ragtags studio central: sarah's random this & that

random means "having no definite aim or purpose," (1655), taken from "at random" (1565), "at great speed" (thus, "carelessly, haphazardly"). In 1980s college student slang, it somehow, and sadly, acquired a distinct sense of "inferior, undesirable." (Online Etymology Dictionary, Douglas Harper) Well, okay, fine, Mr. Online Etymology Dictionary person, but THIS is the 21st Century. It's a whole new ball of wax.

Tuesday, October 10, 2006

Dancing in the Moonlight - The Rose-colored Velvet Love Seat, reprised

Play back the circumstances and events of my life; I harbor few regrets, and none daily. Not having stick-straight hair, nor a pinto pony or palomino, and the tragic loss of our rose-colored velvet love seat are the exceptions. Thank God for product and straightening irons, and yes, I MIGHT someday lasso a horse. As for the third, no remedy seems likely. We left it behind years ago, flying back to the desert, we gave it away to a friend. He was getting married and after all, a plane is not a boat. Unquestionably, through either miracles or hard work, heavier losses to other people have been overcome.

Details are what truly matter --- you know, it’s always the little things. Our lives hinge upon, and play out amid, exquisitely, often achingly felt, then remembered, touches, sights, smells. Acts of living are accomplished in scenes set upon stages we each craft to our particular muse.

Picture a city --- Chicago comes to my mind, but pick another if it suits you. It’s early summer, a fair number of years ago --- not too many, say 33, more or less. The neighborhood is mostly Puerto Rican, a little Creole. Radios through open windows inform us, sweetly --- and we can dance to it --- that we are the sunshine of Stevie Wonder’s life. Edgier unknowns are heard, too. Their fingers and lips interpret Hancock and Corea and mimic Muddy Waters, from within shadowed, though wide open, doorways. Platform shoes create a back-up rhythm and say “Hey, babe, take a walk on the wild side.”

Think of a girl --- a pale young woman, a girl really, appears on the sidewalk, heading for a cross street further up Halsted from Cornelia. A bit bedraggled, generosity compels us to fashion her Bohemian. Filigreed opal earrings, camisole, sandals, and a long handmade skirt comprise her everyday costume. With a black gypsy scarf covered in enormous vintage roses holding back long, ever unruly hair, she’s like a kid from some Wild West version of Hester Street. Truth be told, the girl stopped here in this midwestern town, where Marshal Fields meets the lake shore, and took an available third floor walk-up. Coming from the clear blue heat of some years spent in New Mexico, she hadn’t the heart to continue further east where [at least the semblance of] prairie gave way to Indiana.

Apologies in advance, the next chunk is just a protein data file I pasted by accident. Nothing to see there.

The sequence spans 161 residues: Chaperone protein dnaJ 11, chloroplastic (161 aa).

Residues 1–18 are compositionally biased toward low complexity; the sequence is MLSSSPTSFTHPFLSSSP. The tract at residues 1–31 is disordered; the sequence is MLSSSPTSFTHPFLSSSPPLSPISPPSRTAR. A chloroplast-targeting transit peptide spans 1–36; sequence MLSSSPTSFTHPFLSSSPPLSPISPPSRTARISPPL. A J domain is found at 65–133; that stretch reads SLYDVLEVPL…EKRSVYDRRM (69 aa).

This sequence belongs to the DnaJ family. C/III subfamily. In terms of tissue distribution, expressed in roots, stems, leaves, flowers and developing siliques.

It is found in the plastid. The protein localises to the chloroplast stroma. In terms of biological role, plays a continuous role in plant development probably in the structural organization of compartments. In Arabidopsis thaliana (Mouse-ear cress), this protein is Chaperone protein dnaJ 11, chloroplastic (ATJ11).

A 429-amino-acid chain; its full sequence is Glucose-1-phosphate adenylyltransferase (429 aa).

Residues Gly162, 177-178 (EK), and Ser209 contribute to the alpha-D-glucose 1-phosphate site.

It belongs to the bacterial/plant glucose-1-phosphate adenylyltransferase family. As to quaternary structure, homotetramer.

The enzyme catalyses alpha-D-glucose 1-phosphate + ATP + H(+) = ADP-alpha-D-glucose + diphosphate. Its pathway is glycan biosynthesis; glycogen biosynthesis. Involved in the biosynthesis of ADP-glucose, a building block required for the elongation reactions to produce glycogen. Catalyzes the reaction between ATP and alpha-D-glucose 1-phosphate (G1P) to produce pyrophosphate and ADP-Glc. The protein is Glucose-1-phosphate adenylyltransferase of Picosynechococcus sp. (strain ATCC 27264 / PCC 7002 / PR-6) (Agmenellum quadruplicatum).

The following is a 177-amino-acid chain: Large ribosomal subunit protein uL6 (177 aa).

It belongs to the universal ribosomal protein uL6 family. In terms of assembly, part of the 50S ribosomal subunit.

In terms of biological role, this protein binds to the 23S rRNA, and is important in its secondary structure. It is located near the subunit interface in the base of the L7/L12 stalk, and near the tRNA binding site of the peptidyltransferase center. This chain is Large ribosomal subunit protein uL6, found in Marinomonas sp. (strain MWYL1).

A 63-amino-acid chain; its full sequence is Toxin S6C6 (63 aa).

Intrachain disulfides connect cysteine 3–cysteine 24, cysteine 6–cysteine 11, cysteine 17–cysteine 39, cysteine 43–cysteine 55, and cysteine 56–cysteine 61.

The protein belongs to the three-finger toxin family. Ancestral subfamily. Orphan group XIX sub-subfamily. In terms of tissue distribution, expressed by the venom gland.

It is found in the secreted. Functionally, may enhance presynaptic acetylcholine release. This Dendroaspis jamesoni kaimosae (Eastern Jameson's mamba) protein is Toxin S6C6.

Imagine the hour --- earlier that day, on an especially roundabout way home from work, she had seen it, past the window box flowers and street reflection, just inside the junk shop door. Stepping inside she smiles and happily approaches the owner. It’s a good sign, she thinks, that no one bought it “in the meantime”. Two other pieces catch her eye. A little piano bench and botanical print (“Gurka vit.”) aren’t quite so dear; she schleps them home on the bus that afternoon.

A week or two later, she returns for the rose-colored velvet love seat, pays a second or third installment, pulls it out through the shop door and continues down the several blocks to her old brick apartment building. She stops occasionally to catch her breath, sits down on the love seat right there on the sidewalk. The wood trim of the arms and the feet have a nice, just-polished, sheen. It’s in perfect condition. People passing her admire it. That velvet is such a lovely shade of dusty rose --- just like the sky over the west mesa late in the afternoon, when the smells from everyone’s kitchens begin to mingle and entice. And really, it was SUCH a bargain, though of course she had had to scrimp some, and save.

At the foot of the steps in her building, the girl is momentarily distracted by the row of mailboxes. She can tell at a glance if there’s mail; she can see it through a slot. There’s something anyway; an eagerly awaited note from home, a plea, a prayer, a promise. She’ll come back downstairs for it later. On the 2nd floor, someone comes out to help her the rest of the way. His door closes on a room crowded with people, guitars, old women, music, glasses clinking and babies crying. Once the 3rd floor landing is attained, he heads back down and she pushes her vintage treasure into the apartment. A couple of panes in the bay window are open and there’s a light breeze off the lake. The apartment is nearly empty of household goods. Except for a borrowed radio, two enameled cereal bowls, a handful of silverware and small paring knife, a Baby Ben that keeps falling out a window onto the alley below, a few postcards (reproductions of Symbolist art) and a vintage photo postcard of a dancer, there’s really nothing.

The radio plays something new. At least, the girl thinks, I haven’t heard it before. Dancing in the Moonlight. Centered in the living room, the rose-colored velvet love seat looks perfect. The pretty botanical print of the fresh from a turn-of-the-century garden, Swedish cucumbers hangs to its left, and the little piano bench completes the tableau. She keeps walking back into the room to admire it as she runs a bath.